thoughts on one time pads

Trei, Peter ptrei at
Sat Jan 28 12:14:11 EST 2006

You missed the old standby - the microwave oven.

The disk remains physically intact (at least after the
5 seconds or so I've tried), but a great deal of pretty
arcing occurs in the conductive data layer. Where the
arcs travel, the data layer is vapourized. 

The end result is an otherwise intact disk in which the
data layer is broken up into small intact islands 
surrounded by clear channels. It might be interesting
to try a longer burn, in which case you might also
want to put a glass of water in with the disk(s) to
preserve the microwave's electronics.

This is probably less effective than the other methods
you've described, but its very fast and leaves no noxious
residues. It also uses a very commonly available tool.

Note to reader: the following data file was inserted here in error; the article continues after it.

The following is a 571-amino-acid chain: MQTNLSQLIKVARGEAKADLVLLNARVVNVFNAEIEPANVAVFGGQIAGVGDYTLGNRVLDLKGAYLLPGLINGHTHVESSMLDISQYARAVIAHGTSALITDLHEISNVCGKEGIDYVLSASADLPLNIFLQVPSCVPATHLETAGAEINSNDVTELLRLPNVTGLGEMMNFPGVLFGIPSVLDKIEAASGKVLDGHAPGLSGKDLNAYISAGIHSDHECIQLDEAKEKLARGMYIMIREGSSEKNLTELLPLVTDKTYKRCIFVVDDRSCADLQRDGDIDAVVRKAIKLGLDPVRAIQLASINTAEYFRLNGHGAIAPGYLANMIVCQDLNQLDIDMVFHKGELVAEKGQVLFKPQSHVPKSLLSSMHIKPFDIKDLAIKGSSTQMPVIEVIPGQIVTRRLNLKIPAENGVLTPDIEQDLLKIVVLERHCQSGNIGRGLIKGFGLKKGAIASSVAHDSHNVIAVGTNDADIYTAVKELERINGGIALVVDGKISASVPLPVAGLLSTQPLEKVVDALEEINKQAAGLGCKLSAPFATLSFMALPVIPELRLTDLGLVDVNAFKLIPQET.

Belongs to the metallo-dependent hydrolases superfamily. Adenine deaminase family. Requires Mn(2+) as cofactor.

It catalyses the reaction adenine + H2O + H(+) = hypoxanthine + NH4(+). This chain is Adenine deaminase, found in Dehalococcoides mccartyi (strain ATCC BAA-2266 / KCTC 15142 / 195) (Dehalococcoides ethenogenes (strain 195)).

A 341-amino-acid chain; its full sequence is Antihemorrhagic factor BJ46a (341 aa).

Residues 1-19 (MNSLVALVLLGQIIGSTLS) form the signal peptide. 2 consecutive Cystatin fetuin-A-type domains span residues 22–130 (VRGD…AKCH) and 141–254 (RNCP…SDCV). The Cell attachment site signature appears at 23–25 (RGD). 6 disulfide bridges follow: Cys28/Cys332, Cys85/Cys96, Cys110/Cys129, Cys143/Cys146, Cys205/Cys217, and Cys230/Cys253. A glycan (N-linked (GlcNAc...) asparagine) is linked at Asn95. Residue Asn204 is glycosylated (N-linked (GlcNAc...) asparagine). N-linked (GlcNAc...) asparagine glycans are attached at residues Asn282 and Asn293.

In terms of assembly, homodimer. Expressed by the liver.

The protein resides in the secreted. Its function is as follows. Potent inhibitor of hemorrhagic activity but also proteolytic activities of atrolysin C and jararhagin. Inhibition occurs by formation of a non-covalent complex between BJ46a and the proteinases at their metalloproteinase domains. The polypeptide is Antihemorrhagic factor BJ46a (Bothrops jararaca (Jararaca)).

Peter Trei

-----Original Message-----
From: owner-cryptography at
[mailto:owner-cryptography at] On Behalf Of Peter Gutmann
Sent: Saturday, January 28, 2006 2:25 AM
To: cryptography at; jthorn at
Subject: Re: thoughts on one time pads

Jonathan Thornburg <jthorn at> writes:

>Melting the CD should work... but in practice that takes a specialized
>(I seriously doubt my home oven gets hot enough), and is likely to 
>produce toxic fumes, and leave behind a sticky mess (stuck to the 
>surface of the specialized oven).

For no adequately explored reason I've tried various ways of physically
destroying CDs:

- Hammer on hard surface: Leaves lots of little fragments, generally
still stuck
  together by the protective coating.

- Roasting over an open fire: Produces a Salvador Dali effect until they
  fire, then huge amounts of toxic smoke ("fulfilling our carbon tax
  was one comment) and equally toxic-looking residue.

- Propane torch: Melts them without producing combustion products.

- Skilsaw: Melts them together at the cutting point, rest undamaged.

- Axe: Like skilsaw but without the melting effect.

- Using the propane torch and hammer to try and drop-forge a crude
  density CD: Messy.


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